In 1968 Dr Paul Ehrlich produced his book The Population Bomb, questioning the capacity of planet Earth to continue supporting our rapidly increasing human population. His study was initially ignored, although The New York Times gave it a single paragraph.

In 1972 The Limits to Growth was published by a concerned group of specialists (The Club of Rome). It focused on five basic misconceptions of the limits to growth and consequences. The NY Times branded it “an empty and misleading work” . . . “garbage in, garbage out”. Later President Ronald Reagan said “There are no great limits to growth.”

Half a century on, spurred on by a focus on economic growth, those crucial messages are still ignored.

It is over three years since the Paris COP21 warnings and world leaders’ promises to reduce their GHG emissions. Yet last year overall human-caused CO2 emissions actually increased — and at the fastest rate for seven years.

Tipping points, feedback loops and global dimming are seldom mentioned, yet all could trigger a Hothouse Earth in double-quick time.

Our materialistic, addictive, destructive lifestyles have indeed taken a heavy toll.

Two centuries of unheeded warnings, massive diminution of world wildlife, and the human population at plague proportions.

In 2015 the World Health Organisation said: “Every day we depend on biodiversity (the sheer variety of life found on Earth) to keep us alive and healthy . . . our world, and the diversity of life it supports, is under threat . . . wiping out species and damaging ecosystems at unprecedented rates.”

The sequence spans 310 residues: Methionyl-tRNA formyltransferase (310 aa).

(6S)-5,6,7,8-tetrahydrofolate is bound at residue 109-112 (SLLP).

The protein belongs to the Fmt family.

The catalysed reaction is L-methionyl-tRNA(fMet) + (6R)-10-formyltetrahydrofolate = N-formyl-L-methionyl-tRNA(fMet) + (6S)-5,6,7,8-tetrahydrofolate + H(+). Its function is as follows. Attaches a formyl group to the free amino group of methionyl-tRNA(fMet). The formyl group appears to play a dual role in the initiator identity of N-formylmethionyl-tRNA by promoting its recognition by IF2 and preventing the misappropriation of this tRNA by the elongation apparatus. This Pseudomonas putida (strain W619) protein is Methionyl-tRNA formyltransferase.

Most people it seems would prefer to die screaming rather than yield to less privileged lifestyles.

I applaud the recent worldwide demonstrations of concerned children calling for action, to stir us towards less selfish attitudes.

At this extremely late stage, we need to make a concerted effort to leave Mother Earth in the best condition possible for future generations.

I see it as our duty.

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Martin Hanson, Nelson - 6 days ago
Absolutely right, Bob. It's sad and pathetic that today's youngsters have to lecture so-called adults about the peril to which we are heading, but in today's teenage activism I see our only hope. If there are any future historians to record our descent into planetary chaos, they will describe today's politicians, corporate CEOs and merchant bankers - in other words, all those 'adults' who sacrifice their children on the altar of economic growth, as moral degenerates at the least, and in many cases, psychopaths.
They are aided and abetted by the majority of the remainder, who prefer a comfortable fantasy to an uncomfortable reality, who suffer from a condition to which medical science has no treatment - stupidity.
To those people I would say this: If you think your wealth is more important than your environment, try holding your breath while counting your money.

Wanda J. Harding, NY - 5 days ago
This is excellent . . . thank you Bob, for doing what you are doing. This lays it out perfectly, for all eyes to see, for all minds to understand . . . unless, they are blinded by the shine and glitter of "gold".

G R Webb - 4 days ago
Perhaps you are correct and even if you are, trust in human ingenuity, that fabulous engine of change, to ensure survival of the planet - not as we know it, but even better than our forebears knew. We will not revert to sleeping with our food animals on dirt floors with skins as walls, which is what humans have done for most of their time here.